Why gaming is good for kids, Part II

Teens playing computer games

Last week I was extolling the virtues of kids playing video games, explaining how gaming can teach our kids so much and even, eventually, how to save the world. My plan initially was to make this second blog a counter-argument by pointing out the negative consequences of spending too much time on video games.

I was going to point out that too much time spent sitting in front of a screen can lead to headaches, grumpiness and, in extreme cases, deep vein thrombosis and death. I was going to mention the bootcamps that have been set up in China because so many of their young people seem to have become addicted to gaming. Oh, and the thousands of specialised counsellors in South Korea who’ve been trained to deal with the problem.  (If you want to read about that in more detail I’ve written a whole section on it in my book ‘Unlock the Cage: Empowering parents to step out of fear into freedom’.)

All of this is still true and relevant, but in thinking this whole issue through a little more over the past couple of weeks, I’ve come to stand in a different place. I’ll call it considered acceptance. You see, on the one hand we have the fears of over-indulgence with its associated health risks, and on the other we have our burgeoning digital natives who, I reckon, will put all their newfound knowledge and skills firmly into a wholesome human context. They will become more digitally literate than we will ever be, and they’ll do OK. The centre point of this fulcrum, the pivot around which this tug-of-war between ‘gaming’ or ‘not gaming’ revolves is love. Confident love.

What do I mean? Well, the people doing the gaming are children. They just follow their passions wherever that takes them, and for however long we allow. Like everything else in the parenting department, we have to be the ones who call time, who set the boundaries, who say enough is enough. And, as with most things, moderation is the key.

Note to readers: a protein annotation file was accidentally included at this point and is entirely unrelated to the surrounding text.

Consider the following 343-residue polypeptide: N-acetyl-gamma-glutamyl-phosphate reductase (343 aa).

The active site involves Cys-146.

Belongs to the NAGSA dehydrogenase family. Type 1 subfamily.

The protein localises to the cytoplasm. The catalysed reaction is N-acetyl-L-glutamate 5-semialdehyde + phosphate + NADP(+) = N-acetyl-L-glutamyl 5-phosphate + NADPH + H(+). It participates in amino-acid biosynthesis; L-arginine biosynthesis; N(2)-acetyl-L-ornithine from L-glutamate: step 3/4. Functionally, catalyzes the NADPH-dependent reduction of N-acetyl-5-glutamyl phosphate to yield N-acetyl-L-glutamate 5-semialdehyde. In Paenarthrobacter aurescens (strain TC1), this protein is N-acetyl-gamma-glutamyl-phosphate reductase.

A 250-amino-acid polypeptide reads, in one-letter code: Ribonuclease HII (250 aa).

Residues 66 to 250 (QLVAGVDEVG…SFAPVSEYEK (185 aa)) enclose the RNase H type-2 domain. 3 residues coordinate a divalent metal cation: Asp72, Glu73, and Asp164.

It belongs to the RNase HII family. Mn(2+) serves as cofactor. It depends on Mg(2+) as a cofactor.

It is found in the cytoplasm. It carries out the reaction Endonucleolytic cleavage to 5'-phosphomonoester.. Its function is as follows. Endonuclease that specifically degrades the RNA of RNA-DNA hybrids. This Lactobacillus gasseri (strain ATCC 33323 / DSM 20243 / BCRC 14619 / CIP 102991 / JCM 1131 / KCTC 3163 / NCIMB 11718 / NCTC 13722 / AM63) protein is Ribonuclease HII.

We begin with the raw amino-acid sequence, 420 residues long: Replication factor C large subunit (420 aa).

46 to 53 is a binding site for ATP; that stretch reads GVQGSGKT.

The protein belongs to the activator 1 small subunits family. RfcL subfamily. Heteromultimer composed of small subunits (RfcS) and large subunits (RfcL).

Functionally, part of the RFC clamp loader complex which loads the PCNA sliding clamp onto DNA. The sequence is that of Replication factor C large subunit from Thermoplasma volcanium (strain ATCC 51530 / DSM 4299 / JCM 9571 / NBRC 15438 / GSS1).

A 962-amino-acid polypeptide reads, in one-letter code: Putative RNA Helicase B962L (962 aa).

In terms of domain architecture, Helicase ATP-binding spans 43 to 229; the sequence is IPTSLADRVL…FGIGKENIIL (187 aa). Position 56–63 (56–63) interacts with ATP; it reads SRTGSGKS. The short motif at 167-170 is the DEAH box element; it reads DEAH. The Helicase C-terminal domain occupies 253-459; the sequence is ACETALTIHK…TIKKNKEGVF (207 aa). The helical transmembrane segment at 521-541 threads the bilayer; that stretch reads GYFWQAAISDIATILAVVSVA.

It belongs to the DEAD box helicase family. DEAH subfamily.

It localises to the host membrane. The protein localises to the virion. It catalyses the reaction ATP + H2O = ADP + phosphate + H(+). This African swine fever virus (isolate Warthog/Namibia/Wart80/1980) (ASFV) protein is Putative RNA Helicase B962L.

Are we confident enough to take our position and hold it?Are we confident enough to move the goalposts and boundaries as our appreciation of our child’s skills and development changes?What is appropriate time on a computer for a six year old is not the same for a teenager, but that amount of time doesn’t leap from a) to b) overnight. There is a gradual and subtle maturing of our child which means we have to face a constantly changing set of boundaries. Oh how I wish at times that once I’d made a decision I would never have to re-visit it, tweak it, change it or completely turn it upside down. I wish my children would stay in one place long enough for the effort of decision-making always to seem worthwhile. But they don’t. And never will. So I have to do my best to get used to the sliding scale of limits and boundaries. And so will they.

Confident love is the goal of all parents really. That ability to believe in ourselves and our own judgement enough; that knowledge that we are the experts on our own children, and we know what they need in order to blossom. I had the wonderful opportunity to spend time exploring this idea in a recent radio interview I did with Family Matters Radio. If you’d like to know more about what this could look like for you please have a listen. It’s pretty in-depth, and if you’d like a transcript let me know. It might take a while for me to do it because you can pack a lot into an hour-long interview, but I’ll do it if you like. Let me know in the comments box.

Anyway, what do you think about it all? Gaming, not gaming… And how much time do you think is appropriate? I’d love to hear your thoughts.

 

Image courtesy of Ambro / FreeDigitalPhotos.net

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I spread the luv

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